Your Garage Is NOT a Fridge—Here’s Why

Do you stash fridge and pantry overflow in your garage? Seems totally logical—but is it safe?

Midwestern dads everywhere are in for bad news: the garage shouldn’t be used to store food. Whether it’s restaurant leftovers, canned food or a spare gallon of milk, it’s not safe to stash most foods on garage shelves, with a few exceptions. And we swear, we’re not just being fussy!

Always running out of room in the fridge? Here’s how to maximize fridge space.

The First Issue: Climate

Let’s get the obvious out of the way: keeping food in the garage in the summer is a bad idea. The garage is probably hot and damp, which is the prime condition for spoilage of all foods.

But what about the winter, especially in cold climates? The main concern is temperature stability. Assume an uninsulated garage will stay slightly warmer than the outside temperature, so on a very cold day, that might put your garage in the safe zone, between 35º and 38º. If the temperature dips below freezing, the texture of foods like milk or leftovers can get wonky. If the temperature gets above 40º, then that’s outside the safe range, and food can spoil. Here are more food safety mistakes you might be making.

Overbuying at the grocery store? Blame your shopping cart.

Plus, the Pest Question

Another risk of keeping food in the garage: pests! Mice and rodents, roaches and insects will be attracted to food in the garage. No need to incentivize baddies nesting in your garage! Learn how to get rid of mice, if they do happen to move in.

What About Pantry Items?

In general, most pantry items, from canned foods to dry goods like crackers or chips, should be stored in a cool, dry space. The garage doesn’t have the climate control of an insulated house, which means it’s damper during all seasons. That’ll make even unopened pantry goods spoil quicker, and even canned goods can get rusty.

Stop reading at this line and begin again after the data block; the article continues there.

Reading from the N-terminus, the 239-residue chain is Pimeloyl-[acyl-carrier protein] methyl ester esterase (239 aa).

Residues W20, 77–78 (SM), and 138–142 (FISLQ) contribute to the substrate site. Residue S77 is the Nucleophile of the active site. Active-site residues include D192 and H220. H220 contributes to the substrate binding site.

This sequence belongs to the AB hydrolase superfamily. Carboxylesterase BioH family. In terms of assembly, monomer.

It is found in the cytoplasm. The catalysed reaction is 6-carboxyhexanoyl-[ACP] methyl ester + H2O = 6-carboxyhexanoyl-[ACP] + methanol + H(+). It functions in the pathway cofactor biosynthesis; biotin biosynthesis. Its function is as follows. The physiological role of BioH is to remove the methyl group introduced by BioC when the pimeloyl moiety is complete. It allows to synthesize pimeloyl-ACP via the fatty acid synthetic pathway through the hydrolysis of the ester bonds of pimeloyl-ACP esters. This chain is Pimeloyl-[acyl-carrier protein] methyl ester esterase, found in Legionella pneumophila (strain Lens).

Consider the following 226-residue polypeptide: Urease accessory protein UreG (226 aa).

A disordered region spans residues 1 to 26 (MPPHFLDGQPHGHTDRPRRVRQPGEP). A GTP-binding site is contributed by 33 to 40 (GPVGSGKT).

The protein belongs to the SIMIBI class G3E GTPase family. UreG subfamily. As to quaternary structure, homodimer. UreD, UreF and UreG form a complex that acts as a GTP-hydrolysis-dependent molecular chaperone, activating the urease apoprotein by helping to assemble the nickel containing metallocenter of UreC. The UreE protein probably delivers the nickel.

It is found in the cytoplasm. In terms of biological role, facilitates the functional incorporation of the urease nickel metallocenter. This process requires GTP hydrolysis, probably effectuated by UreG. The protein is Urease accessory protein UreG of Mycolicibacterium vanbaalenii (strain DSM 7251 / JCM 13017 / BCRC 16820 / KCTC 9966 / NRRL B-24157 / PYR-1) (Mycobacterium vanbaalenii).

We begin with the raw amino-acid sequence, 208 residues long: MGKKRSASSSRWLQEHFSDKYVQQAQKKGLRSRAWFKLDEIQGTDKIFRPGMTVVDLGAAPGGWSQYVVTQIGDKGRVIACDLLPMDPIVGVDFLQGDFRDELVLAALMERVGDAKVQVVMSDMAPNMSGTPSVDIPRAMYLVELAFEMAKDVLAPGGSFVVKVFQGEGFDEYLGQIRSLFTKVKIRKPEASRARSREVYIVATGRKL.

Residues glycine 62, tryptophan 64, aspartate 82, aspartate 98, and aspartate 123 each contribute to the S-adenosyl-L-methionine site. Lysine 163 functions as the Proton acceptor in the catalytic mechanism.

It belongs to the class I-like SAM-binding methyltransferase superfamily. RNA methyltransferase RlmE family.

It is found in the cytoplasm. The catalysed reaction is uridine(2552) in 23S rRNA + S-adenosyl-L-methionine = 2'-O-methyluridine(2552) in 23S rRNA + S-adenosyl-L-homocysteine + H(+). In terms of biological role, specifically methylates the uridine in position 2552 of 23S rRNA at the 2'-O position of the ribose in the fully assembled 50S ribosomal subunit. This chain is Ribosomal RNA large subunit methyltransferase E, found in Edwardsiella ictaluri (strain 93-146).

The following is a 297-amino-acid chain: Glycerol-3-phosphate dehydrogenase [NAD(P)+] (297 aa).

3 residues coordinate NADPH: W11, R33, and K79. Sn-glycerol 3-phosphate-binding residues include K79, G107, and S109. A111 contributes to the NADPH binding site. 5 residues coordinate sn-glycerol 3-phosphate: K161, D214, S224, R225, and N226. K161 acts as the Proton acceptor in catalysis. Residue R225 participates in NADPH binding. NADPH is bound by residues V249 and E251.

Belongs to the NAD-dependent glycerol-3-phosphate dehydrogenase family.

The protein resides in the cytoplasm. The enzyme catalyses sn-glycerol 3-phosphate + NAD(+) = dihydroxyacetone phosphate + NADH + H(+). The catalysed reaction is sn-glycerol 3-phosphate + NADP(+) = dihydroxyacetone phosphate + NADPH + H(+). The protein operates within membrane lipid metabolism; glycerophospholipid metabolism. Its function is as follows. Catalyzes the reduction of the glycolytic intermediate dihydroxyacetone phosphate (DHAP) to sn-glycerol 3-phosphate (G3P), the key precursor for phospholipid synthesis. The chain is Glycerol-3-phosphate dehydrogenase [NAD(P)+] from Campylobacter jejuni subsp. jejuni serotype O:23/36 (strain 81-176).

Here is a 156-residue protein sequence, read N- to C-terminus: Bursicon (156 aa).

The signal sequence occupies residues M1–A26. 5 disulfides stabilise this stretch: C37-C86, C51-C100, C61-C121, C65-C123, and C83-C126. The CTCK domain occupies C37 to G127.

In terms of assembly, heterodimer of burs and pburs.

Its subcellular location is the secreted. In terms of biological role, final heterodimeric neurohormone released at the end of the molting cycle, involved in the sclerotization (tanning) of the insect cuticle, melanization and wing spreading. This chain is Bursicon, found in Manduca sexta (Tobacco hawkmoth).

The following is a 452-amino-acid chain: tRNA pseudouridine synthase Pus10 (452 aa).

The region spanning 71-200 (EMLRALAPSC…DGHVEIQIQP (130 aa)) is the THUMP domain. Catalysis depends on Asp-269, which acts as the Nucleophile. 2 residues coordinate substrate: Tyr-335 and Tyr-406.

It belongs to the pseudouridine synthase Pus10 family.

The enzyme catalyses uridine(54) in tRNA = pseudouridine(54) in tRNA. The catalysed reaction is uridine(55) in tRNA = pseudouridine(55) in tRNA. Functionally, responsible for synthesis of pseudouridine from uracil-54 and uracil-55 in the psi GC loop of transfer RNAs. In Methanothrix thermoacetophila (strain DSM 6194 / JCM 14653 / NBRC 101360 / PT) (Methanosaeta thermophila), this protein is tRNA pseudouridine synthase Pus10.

The Exception

Canned beverages, like soda, are generally safe to keep in the garage, though they may rust. Note, too, that the quality of beer and wine can deteriorate in too-hot or too-cold temperatures.

Next up: Try these clever storage tricks to keep foods fresh.

Kelsey Dimberg
A former senior digital editor at Taste of Home, Kelsey now writes articles and novels from her home in Chicago. Since 2010, she’s followed a gluten-free diet, and especially enjoys the challenge of baking sourdough bread and pizza dough. As a contributing writer for Taste of Home, she covers a broad range of topics but with a special emphasis on gluten-free cooking and baking. Outside of her gluten-free experiments in the kitchen, Kelsey is also the author of the thriller novel “Girl in the Rearview Mirror.”